Yes, You CAN Eat Carbs and Be Healthy—Here’s Why
Increase your carb intake with these nutritionist-approved healthy carbs that can give your health a boost.
Remember, carbs are good for you
Are carbs good for you? If you’re shaking your head no, you’re falling for the biggest weight loss myth out there, and it needs to be addressed: Carbs are not the enemy. Complex carbohydrates provide fiber and nutrients while refined carbohydrates can be high in sugar and comparatively low in nutrition, but there are no “good” or “bad” foods. “Higher carbohydrate foods are maligned because people tend to use short-sighted ways of evaluating these foods and are often evaluated by individuals who are uninformed or not professionally licensed,” explains Lisa Cohn, registered dietitian and consultant for miVIP Surgery Centers. “These trends are often based on misinformation and recommendations made that aim to sell products.”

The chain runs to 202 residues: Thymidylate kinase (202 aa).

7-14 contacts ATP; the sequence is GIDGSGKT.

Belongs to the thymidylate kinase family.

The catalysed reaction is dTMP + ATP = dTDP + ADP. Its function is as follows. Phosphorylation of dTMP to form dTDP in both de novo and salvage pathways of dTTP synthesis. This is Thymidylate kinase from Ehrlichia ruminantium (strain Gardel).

Nutritionist Meg Hagar, MS, RD, believes recent findings may be to blame for carb fear: “One reason certain types of carbohydrates get a bad rep may be because of the glycemic index, a measurement of how certain foods affect our blood sugar after we consume them,” says Hagar. “Consistently elevated or abnormal spikes in blood sugar may eventually lead to [type 2] diabetes and are linked with other metabolic disorders (metabolic syndrome, inability to manage body weight, etc.) and therefore people who are at risk may be told to avoid or limit these foods. However, healthy people not at risk should not be afraid of these foods. Eating a variety of foods is one of the best ways to avoid nutrient deficiencies and achieve optimal health.”